What Is This Movie Trailer I Saw?

Mrs. Homie and I were at August: Osage County a few weeks back, and one of the trailers caught my eye.

It looks like a European art-house comedy, only in English. It’s about a luxury hotel, c. 1920, and involves the antics of a lecherous hotel concierge and his South Asian bellboy who he takes under his wing.

Is this ringing a bell for anyone? I’d like to put it on my Netflix queue.


Grand Budapest Hotel. Releases in US theaters in March.

Wow, that was quick! Thanks a bunch!!!

Are you kidding? I’m just delighted to have answered something before someone else on this board! I’ve actually clicked on threads to respond with an answer, only to find that one had arrived in that brief moment between my opening the thread and clicking ‘Reply’.

And no, I don’t read THAT slowly!

It intrigued you but you’ve already decided to not support it at the theater. This is why so many interesting, innovative, unusual and quirky movies “bomb” at the box office.

(Disclaimer: I’m a huge Wes Anderson fan. That “Netflix queue” crack cuts.)

I can guarantee you that it won’t show in Springfield. A European art-house comedy on a big screen in this one-horse town? Puh-lease.

I thought it looked like a parody of a Wes Anderson film, so it must be a Wes Anderson film. Nobody parodies Wes Anderson like Wes Anderson. :wink:

Not always true: :slight_smile:

That’s understandable. I feel for you. I used to live in a town like that.

Just FYI though, while this particular movie may be set in Europe, the director Wes Anderson is as American as they come, born in Houston. Most of his movies are set in America. He’s directed The Royal Tenenbaums, Moonrise Kingdom, Rushmore, The Life Aquatic, Bottle Rocket, Fantastic Mr. Fox, and The Darjeeling Limited (ok, that one’s set in India).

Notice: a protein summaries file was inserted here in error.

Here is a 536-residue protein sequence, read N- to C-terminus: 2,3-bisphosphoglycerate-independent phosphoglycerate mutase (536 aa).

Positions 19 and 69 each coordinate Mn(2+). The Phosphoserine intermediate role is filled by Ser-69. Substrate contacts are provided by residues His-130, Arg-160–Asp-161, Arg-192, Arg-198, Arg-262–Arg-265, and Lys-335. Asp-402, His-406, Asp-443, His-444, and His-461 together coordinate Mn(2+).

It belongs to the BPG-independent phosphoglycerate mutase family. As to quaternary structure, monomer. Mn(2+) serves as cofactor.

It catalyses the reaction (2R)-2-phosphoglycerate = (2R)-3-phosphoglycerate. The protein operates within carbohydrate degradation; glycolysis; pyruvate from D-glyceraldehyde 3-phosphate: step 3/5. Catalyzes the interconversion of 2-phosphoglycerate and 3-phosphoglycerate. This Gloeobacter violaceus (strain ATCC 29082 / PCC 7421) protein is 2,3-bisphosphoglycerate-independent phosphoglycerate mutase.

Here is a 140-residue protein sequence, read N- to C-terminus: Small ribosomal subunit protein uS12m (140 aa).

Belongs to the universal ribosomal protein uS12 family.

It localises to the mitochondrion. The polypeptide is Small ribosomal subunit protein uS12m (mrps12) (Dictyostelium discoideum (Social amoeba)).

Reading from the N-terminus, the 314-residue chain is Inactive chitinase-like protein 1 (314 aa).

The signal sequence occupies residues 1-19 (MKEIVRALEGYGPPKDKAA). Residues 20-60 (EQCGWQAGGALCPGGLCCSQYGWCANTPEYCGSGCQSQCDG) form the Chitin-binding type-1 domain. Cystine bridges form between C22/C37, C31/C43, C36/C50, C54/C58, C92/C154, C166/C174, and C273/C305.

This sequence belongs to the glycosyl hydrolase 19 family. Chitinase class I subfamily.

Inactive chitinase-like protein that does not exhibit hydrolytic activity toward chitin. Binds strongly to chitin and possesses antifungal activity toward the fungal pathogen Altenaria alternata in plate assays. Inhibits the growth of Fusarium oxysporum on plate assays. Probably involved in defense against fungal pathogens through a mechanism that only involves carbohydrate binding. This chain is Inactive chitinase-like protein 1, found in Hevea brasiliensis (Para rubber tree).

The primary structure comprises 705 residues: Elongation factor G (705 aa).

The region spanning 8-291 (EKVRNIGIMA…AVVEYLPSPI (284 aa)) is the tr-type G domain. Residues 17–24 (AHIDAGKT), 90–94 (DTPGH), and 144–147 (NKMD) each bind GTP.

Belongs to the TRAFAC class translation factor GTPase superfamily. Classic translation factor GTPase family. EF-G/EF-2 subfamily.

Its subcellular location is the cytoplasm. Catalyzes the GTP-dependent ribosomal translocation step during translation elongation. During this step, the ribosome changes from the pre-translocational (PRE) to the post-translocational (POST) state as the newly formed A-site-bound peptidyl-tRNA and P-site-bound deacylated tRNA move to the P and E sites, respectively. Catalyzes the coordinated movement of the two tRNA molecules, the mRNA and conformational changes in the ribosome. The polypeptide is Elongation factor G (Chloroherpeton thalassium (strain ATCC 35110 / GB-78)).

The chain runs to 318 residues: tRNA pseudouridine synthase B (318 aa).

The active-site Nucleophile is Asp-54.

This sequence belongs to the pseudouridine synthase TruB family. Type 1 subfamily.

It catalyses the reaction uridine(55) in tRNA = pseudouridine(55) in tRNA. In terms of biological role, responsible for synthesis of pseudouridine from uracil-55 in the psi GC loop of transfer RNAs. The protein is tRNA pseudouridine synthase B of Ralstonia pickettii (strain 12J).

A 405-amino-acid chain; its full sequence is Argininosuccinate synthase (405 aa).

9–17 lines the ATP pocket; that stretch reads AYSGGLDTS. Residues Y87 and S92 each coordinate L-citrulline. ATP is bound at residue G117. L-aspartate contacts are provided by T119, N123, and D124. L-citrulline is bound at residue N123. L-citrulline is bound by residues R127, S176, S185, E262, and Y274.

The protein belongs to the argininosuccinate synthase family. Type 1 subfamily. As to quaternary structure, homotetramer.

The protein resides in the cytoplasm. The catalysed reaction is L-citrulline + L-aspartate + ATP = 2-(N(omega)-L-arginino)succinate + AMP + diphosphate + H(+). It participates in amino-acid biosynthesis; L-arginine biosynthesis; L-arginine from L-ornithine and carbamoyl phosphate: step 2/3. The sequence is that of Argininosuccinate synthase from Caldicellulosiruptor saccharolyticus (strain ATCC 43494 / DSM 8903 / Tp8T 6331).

You know it’s a Wes Anderson film if everything is yellow, and composed in perfect symmetry.

Wes Anderson’s movies aren’t European art-house comedies. They’re more like quirky little American independent films, but they show at more theaters than most American independent films and always have lots of well-known actors. There’s a reasonable chance that this film may make it to your town. In particular, if you saw a trailer for it at a local theater, it will be showing at that theater. That’s the point of trailers.

I’m virtually certain that this isn’t true. Certainly, it can’t be true for any theater that only has one screen (they do still exist), and I’m pretty sure it doesn’t hold for the larger multiplexes.

I agree with this. It’s not unusual for Fox Searchlight to open a film in limited release, and then move to wide if it seems to be getting good reviews, box office, and word of mouth.

HeyHomie says in the OP that he saw a trailer of The Grand Budapest Hotel at the movie theater he was at. Movie theaters only show trailers of films that they will be eventually showing. Therefore The Grand Budapest Hotel will eventually be showing at that theater.

Do you have a cite for that? Because, again, I’m virtually certain that you’re wrong.

I concur that you are mistaken in this. They don’t decide at the local level which trailers to show, or it would not be possible for people to find out that the trailer for Giant Hit Movie Coming Next Summer is playing before Movie No One Would Ever Go See on Its Own Merits, and go see that movie just to watch the trailer, then walk out. It happens.

Ran out of edit window: http://www.cnn.com/SHOWBIZ/Movies/9811/20/star.wars.01/

From the link:

How do you think he feels about it now?

Glad he didn’t give his name, I suspect. :slight_smile:

You are completely wrong.